Monday, Dec. 12, 2011 | 6:05 p.m.
The four Nuclear Regulatory Commissioners looking to the White House to intervene in their standoff with Chairman Gregory Jaczko will be disappointed. White House Chief of Staff Bill Daley said tonight that the president is sticking with the guy he put in charge.
In a letter to House Oversight and Government Reform Committee Chairman Darrel Issa, Daley wrote that “while there are tensions and disagreements among the Commissioners, these management differences have not impaired the Commission’s ability to fulfill its mission.”
Daley blamed the frustrations with Jaczko on peculiarities of the NRC’s structure that have been in place since 1980, and not on Jaczko himself. As for Jaczko, Daley said, he “acted within his legal authority,” acknowledging that members of the commission always have the ability “to bring a particular matter before the full Commission for a vote.”
The NRC puts a lot of power in the hands of the chairman. The chairman -- Jaczko, in this case -- is the CEO of the body, as Daley explained it, while the four other commissioners are to play a policy-development role, most notably by casting votes on issues that come before the commission.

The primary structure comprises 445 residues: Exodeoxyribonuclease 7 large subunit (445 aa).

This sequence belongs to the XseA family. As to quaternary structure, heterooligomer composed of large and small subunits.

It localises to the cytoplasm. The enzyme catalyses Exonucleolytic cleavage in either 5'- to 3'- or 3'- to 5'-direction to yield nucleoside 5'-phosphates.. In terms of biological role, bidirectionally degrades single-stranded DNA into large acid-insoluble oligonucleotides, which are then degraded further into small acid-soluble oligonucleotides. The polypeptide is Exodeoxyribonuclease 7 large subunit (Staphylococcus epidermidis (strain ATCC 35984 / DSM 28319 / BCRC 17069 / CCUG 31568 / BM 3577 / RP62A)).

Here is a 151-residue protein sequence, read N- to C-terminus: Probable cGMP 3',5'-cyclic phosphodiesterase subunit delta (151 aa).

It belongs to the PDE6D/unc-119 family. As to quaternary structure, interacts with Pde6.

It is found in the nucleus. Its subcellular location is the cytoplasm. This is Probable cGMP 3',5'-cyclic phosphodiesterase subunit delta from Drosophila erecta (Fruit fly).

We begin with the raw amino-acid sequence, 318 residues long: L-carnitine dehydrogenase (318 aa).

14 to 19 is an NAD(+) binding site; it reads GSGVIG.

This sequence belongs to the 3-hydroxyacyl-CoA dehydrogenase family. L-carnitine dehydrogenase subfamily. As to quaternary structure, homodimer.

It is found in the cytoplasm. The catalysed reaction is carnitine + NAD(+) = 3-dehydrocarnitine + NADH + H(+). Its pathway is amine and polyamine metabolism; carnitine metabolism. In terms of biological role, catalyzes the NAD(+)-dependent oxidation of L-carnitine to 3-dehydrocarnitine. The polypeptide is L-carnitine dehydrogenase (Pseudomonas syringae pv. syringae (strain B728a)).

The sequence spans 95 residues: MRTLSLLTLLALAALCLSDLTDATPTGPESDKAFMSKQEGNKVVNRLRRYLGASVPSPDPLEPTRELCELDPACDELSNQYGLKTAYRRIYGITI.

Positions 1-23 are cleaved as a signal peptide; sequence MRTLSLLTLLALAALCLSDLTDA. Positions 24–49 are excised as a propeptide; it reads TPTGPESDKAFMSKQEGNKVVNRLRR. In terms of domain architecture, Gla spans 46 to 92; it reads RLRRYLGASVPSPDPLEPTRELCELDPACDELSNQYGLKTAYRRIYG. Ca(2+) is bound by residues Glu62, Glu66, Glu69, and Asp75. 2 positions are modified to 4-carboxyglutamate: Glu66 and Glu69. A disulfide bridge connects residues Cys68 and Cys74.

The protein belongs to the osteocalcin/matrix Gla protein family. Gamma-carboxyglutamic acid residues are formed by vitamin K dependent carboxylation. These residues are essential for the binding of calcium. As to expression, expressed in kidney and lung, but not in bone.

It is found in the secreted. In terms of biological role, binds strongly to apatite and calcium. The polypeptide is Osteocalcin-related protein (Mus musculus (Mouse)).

In his letter to Issa, Daley said that he and a White House lawyer met independently with each of the commissioners after they sent him a letter, dated Oct. 13, registering complaints about Jaczko. Daley also declined Issa’s invitation to send a White House representative to testify at the oversight panel hearing scheduled for Wednesday morning.
The White House’s support of Jaczko is a big win for those opposed to development of the Yucca Mountain as a nuclear waste repository, as many in Congress -- mostly Republicans, but some Democrats as well -- look to re-start development at the site.
Jaczko, a former advisor to Sen. Harry Reid, is opposed to the Yucca Mountain project, as is Reid.
While White House support will not end opposition to Jaczko, and cannot protect his job absolutely, it makes it very difficult to remove or demote him.
Complaints from the other commissioners aren’t enough to give a chairman the heave-ho: To fire Jaczko over the White House’s objections would require some sort of impeachment proceeding, which would require the coordination of the House and the Senate -- not to mention proof that Jaczko’s conduct meets the “high crimes and misdemeanors” standard, which no one has accused Jaczko of even in the sharpest of criticisms that have been levied.
While there may be enough of a political groundswell against him in the House to carry an impeachment recommendation, it’s highly unlikely that Democrats would turn on an Obama appointee in the Senate, especially one so heartily supported by Reid and the president’s closest advisers.